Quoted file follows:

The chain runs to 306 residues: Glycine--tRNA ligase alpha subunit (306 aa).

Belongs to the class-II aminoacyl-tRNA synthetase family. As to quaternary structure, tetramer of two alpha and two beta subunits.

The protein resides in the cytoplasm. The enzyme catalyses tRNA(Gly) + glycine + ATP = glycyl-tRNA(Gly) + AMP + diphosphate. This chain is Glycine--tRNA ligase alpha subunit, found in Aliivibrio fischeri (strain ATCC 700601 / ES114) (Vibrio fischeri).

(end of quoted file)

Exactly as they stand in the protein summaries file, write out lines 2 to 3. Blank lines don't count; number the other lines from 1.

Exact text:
Belongs to the class-II aminoacyl-tRNA synthetase family. As to quaternary structure, tetramer of two alpha and two beta subunits.

The protein resides in the cytoplasm. The enzyme catalyses tRNA(Gly) + glycine + ATP = glycyl-tRNA(Gly) + AMP + diphosphate. This chain is Glycine--tRNA ligase alpha subunit, found in Aliivibrio fischeri (strain ATCC 700601 / ES114) (Vibrio fischeri).